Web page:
"On the contrary, it is cause for joy unspeakable, and for pure happiness. I cannot express the joy I feel at the thought of meeting my father, and my precious mother, who gave me birth in the midst of persecution and poverty, who bore me in her arms and was patient, forbearing, tender and true during all my helpless moments in the world. The thought of meeting her, who can express the joy? The thought of meeting my children who have preceded me beyond the veil, and of meeting my kindred and my friends, what happiness it affords! For I know that I shall meet them there. God has shown me that this is true. (Conference Report, Oct. 1899, pp. 70-71)
Russell M. Nelson
"Our limited perspective would be enlarged if we could witness the reunion on the other side of the veil, when doors of death open to those returning home...We need not look upon death as an enemy...I know by experiences too sacred to relate that those who have gone before are not strangers to leaders of this Church. To us and to you, our loved ones may be just as close as the next room-separated only by the doors of death." (Ensign, May 1992, pp. 72-3 as taken from Latter-day Commentary on the Book of Mormon compiled by K. Douglas Bassett, p. 292)
Alma 28:6 a time of solemnity, and a time of much fasting and prayer
We seldom think of fasting when we are mourning but the Nephites fasted and prayed in the midst of their sorrow. The greatest comfort in times of sorrow is the comfort of the Holy Ghost and nothing brings us closer to the Spirit than fasting and prayer. Therefore, a great way for us to cope with death and loss is to pray and fast.
Alma 28:11 they have reason to fear...that they are consigned of a state of endless wo
The warnings of the Lord are not just idle threats. The wicked will suffer endless wo in spirit prison, thou shalt weep for the loss of them that die, and more especially for those that have not hope of a glorious resurrection...And they that die not in me, wo unto them, for their death is bitter (DC 42:45-47).
"'Now this is the state of the souls of the wicked, yea, in darkness, and a state of awful, fearful looking for the fiery indignation of the wrath of God upon them; thus they remain in this state ... until the time of their resurrection' (Alma 40:14). From modern revelation we learn that the expression 'endless wo' does not mean that the intended punishment is of endless duration, but rather that it is God's punishment, and God is endless; therefore he has chosen to call that punishment that comes from him by this name, or endless. This is done to make the warning more express, 'that it might work upon the hearts of the children of men' in the hope that it will dissuade them from sin. (See D&C 19:4-13.)" (McConkie and Millet, Doctrinal Commentary on the Book of Mormon, vol. 3, p. 193)
Alma 28:12 they rejoice...and even know...that they are raised to dwell at the right hand of God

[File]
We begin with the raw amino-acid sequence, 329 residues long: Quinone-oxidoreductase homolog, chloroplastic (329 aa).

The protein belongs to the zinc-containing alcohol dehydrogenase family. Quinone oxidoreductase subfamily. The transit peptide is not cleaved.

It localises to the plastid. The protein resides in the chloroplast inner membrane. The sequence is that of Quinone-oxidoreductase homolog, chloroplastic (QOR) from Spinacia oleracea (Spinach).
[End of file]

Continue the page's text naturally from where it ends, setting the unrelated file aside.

At funeral services of the righteous, many comments and testimonies are given that the deceased will come forth in the morning of the first resurrection because of their righteousness. But how can the friends and family of the deceased know this? It is according to the promises of the Lord. Those who have kept their baptismal and temple covenants have received the promise from Him who cannot lie that they will be heirs of salvation. This is the challenge for us-to endure to the end, faithful to our covenants.
F. Burton Howard
"I once attended a funeral service with Elder M. Russell Ballard. A statement he made there has remained with me to this day. He said, 'life isn't over for a Latter-day Saint until he or she is safely dead, with their testimony still burning brightly.' 'Safely dead'-what a challenging concept. Brothers and sisters, we will not be safe until we have given our hearts to the Lord-until we have learned to do what we have promised." (Ensign, May 1996, p. 28 as taken from Latter-day Commentary on the Book of Mormon compiled by K. Douglas Bassett, p. 292)
Alma 28:13 the inequality of man is because of sin and transgression
This phrase has more than one level of meaning. Inequality in mortality is rarely blamed on sin and transgression, but the sins of pride, greed, deceit, stealing, and dishonesty all breed such inequality. If all were righteous and living the law of consecration, there would be no inequality at all. But it is not given that one man should possess that which is above another, wherefore the world lieth in sin (DC 49:20). If inequality is because of sin, then the converse should also be true-that equality is a function of righteousness. The law of equality, under the law of consecration, is a necessary and fundamental component of celestial law, That you may be equal in the bonds of heavenly things, yea, and earthly things also, for the obtaining of heavenly things; For if you will that I give unto you a place in the celestial world, you must prepare yourselves by doing the things which I have commanded you and required of you (DC 78:5-7).
The second level of meaning to Mormon's comment is that there is inequality in the rewards given to men. This inequality also comes because of sin and transgression. He is contrasting the death and punishments of the wicked, consigned to a state of endless wo (v. 11), to the death and rewards of the righteous, raised to dwell...in a state of never-ending happiness (v. 12). In many respects this inequality is greater than that of mortality. In other words, the difference between the blessed state of the righteous and the cursed state of the wicked after death is much greater than the disparity between the rich and the poor during mortality.